Difference between revisions of "Sazae-san (partially found anime series; 1969-present)"

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==Availability==
 
==Availability==
 
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{{#ev:youtube|https://www.youtube.com/watch?v=can14-vDWFE|x360|right|''Sazae-san'''s first episode.|frame}}
 
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Despite ''Sazae-san''’s popularity, only a small percentage of episodes have surfaced online. The most obvious reason for this is due to Machiko Hasegawa’s request that there be no home video releases of the series. Even after her death in 1992, her wish was honored, and to this day not a single episode has been released outside of TV broadcasts. This, combined with the fact that most episodes air once and never again, ''and'' the fact that the series has been running since long before home taping became commonplace, means recordings of most early episodes are nonexistent outside of studio archives.<ref>[http://cartoonresearch.com/index.php/the-longest-running-tv-cartoon-ever/ Cartoon Research article on the show] Retrieved 11 Feb '17.</ref>
 
Despite ''Sazae-san''’s popularity, only a small percentage of episodes have surfaced online. The most obvious reason for this is due to Machiko Hasegawa’s request that there be no home video releases of the series. Even after her death in 1992, her wish was honored, and to this day not a single episode has been released outside of TV broadcasts. This, combined with the fact that most episodes air once and never again, ''and'' the fact that the series has been running since long before home taping became commonplace, means recordings of most early episodes are nonexistent outside of studio archives.<ref>[http://cartoonresearch.com/index.php/the-longest-running-tv-cartoon-ever/ Cartoon Research article on the show] Retrieved 11 Feb '17.</ref>
  
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Given the situation, it is extremely likely no full archive will ever exist, unless the rightsholders make the drastic decision to stop honoring Hasegawa’s request.
 
Given the situation, it is extremely likely no full archive will ever exist, unless the rightsholders make the drastic decision to stop honoring Hasegawa’s request.
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{{#ev:youtube|https://www.youtube.com/watch?v=can14-vDWFE||left|''Sazae-san'''s first episode.|frame}}
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==Other Adaptations==
 
==Other Adaptations==
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[[File:Sazae3.jpg|thumb|200px|left|Poster from the 2009 special.]]  
 
[[File:Sazae3.jpg|thumb|200px|left|Poster from the 2009 special.]]  
 
While the anime series is the most famous adaptation of the ''Sazae-san'' manga, it is not the only one, nor is it the first. The earliest known adaptation was a series of live-action movies released between 1948 and 1950, starring Tonko Azumaya as Sazae. The next adaptation was a radio drama which was broadcast in 1955, the same year that a short-lived live-action series aired on what later became TBS (Tokyo Broadcasting System). From 1956 to 1961, a series of 6 movies were made based on ''Sazae-san'', all of which starred Chiemi Eri as Sazae.<ref>[http://www.iiclo.or.jp/100books/1946/htm-e/001main-e.htm Article on the series from the International Institute for Children's Literature, Osaka] Retrieved 11 Feb '17.</ref>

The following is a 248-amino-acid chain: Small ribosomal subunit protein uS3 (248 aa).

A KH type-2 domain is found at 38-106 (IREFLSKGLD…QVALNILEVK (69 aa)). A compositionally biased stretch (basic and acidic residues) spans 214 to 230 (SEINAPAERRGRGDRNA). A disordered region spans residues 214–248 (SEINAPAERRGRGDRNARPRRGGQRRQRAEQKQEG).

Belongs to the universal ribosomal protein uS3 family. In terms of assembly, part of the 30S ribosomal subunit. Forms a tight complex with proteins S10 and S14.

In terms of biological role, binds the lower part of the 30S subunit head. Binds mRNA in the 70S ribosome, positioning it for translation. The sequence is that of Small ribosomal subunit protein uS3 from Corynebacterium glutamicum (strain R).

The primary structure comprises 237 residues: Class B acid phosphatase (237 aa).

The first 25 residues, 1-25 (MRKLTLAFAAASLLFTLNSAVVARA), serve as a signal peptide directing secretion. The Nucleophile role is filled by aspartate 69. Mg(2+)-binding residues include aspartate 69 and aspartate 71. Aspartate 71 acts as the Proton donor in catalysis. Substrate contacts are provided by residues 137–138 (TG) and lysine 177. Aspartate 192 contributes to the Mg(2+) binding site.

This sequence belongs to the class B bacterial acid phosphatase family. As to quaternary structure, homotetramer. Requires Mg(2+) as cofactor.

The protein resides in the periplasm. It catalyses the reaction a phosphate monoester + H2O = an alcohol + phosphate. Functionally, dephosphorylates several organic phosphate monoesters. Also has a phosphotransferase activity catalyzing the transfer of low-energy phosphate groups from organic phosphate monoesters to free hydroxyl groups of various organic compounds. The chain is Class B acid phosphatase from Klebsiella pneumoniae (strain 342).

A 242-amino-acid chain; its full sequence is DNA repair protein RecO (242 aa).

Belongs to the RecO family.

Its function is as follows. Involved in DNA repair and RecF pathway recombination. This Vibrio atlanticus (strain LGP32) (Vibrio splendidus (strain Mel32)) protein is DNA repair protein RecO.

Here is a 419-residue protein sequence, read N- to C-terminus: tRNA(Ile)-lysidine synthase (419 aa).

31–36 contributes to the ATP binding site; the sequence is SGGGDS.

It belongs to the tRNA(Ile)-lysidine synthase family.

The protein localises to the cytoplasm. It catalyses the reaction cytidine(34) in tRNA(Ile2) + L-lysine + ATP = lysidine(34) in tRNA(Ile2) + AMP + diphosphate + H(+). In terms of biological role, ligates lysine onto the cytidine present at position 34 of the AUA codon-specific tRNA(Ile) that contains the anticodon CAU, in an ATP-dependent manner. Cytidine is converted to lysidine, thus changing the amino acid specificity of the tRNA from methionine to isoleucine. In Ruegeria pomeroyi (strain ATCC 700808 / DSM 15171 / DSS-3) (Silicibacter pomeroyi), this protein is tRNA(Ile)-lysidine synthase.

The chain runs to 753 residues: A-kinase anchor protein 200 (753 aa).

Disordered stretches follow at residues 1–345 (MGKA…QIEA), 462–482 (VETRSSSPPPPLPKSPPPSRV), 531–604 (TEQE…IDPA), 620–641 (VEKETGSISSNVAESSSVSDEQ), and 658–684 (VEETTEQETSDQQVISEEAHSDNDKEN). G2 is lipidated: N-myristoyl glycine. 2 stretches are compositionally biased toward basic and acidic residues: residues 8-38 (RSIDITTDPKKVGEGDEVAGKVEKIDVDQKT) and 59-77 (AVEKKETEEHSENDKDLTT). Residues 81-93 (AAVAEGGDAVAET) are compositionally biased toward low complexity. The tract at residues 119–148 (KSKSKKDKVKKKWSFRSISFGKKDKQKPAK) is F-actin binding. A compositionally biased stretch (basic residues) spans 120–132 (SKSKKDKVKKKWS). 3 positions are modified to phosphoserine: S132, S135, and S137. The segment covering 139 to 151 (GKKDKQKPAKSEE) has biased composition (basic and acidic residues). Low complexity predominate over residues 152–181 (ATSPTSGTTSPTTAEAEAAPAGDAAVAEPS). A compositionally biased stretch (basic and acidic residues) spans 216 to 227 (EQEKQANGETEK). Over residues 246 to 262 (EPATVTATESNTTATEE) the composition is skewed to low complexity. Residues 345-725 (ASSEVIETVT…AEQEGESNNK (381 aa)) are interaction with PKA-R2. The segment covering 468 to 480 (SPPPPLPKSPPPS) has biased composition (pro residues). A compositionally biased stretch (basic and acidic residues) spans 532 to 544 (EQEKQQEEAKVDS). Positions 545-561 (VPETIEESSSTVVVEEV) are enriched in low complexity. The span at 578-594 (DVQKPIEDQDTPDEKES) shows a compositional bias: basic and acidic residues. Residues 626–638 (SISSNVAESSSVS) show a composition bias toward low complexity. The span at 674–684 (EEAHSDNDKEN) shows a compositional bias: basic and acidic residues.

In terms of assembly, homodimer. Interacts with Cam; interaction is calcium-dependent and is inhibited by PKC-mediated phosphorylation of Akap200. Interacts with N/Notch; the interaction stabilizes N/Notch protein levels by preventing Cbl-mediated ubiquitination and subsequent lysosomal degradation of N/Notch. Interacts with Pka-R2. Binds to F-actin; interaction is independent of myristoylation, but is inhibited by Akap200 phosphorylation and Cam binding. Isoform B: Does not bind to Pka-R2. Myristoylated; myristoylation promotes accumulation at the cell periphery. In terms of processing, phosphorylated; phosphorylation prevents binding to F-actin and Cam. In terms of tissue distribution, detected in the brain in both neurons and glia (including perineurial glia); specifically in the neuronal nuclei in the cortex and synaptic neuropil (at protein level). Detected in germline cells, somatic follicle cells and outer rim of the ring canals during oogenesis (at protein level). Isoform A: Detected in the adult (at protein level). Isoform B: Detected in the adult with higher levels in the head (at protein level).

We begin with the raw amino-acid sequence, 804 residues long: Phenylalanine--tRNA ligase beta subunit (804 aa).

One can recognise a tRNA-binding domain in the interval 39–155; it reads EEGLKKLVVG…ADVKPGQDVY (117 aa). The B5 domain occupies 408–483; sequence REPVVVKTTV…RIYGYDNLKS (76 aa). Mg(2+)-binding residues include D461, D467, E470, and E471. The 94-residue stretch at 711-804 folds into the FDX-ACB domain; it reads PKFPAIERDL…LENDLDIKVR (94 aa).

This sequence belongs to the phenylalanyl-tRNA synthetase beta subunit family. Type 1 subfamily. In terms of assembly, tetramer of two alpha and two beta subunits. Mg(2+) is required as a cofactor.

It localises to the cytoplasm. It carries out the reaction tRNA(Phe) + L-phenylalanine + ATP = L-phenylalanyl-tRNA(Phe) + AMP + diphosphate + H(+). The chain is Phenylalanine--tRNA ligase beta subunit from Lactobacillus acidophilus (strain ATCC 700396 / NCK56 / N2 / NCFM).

While the anime series is the most famous adaptation of the ''Sazae-san'' manga, it is not the only one, nor is it the first. The earliest known adaptation was a series of live-action movies released between 1948 and 1950, starring Tonko Azumaya as Sazae. The next adaptation was a radio drama which was broadcast in 1955, the same year that a short-lived live-action series aired on what later became TBS (Tokyo Broadcasting System). From 1956 to 1961, a series of 6 movies were made based on ''Sazae-san'', all of which starred Chiemi Eri as Sazae.<ref>[http://www.iiclo.or.jp/100books/1946/htm-e/001main-e.htm Article on the series from the International Institute for Children's Literature, Osaka] Retrieved 11 Feb '17.</ref>
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Most recently, a series of 3 live-action specials were broadcast on Fuji TV from 2009 to 2011, which starred Alisa Mizuki in the title role. All three have been uploaded to Japanese video-sharing site the Pandora.TV (albeit in low quality), and subsequently mirrored to YouTube. Interestingly, the third special has also been released on [http://www.ebay.com/itm/Japanese-Movie-Sazae-San-3-DVD-FREE-DVD-/331316506602 a bootleg DVD from Malaysia], marking what is possibly the only DVD release the franchise has ever seen.
 
Most recently, a series of 3 live-action specials were broadcast on Fuji TV from 2009 to 2011, which starred Alisa Mizuki in the title role. All three have been uploaded to Japanese video-sharing site the Pandora.TV (albeit in low quality), and subsequently mirrored to YouTube. Interestingly, the third special has also been released on [http://www.ebay.com/itm/Japanese-Movie-Sazae-San-3-DVD-FREE-DVD-/331316506602 a bootleg DVD from Malaysia], marking what is possibly the only DVD release the franchise has ever seen.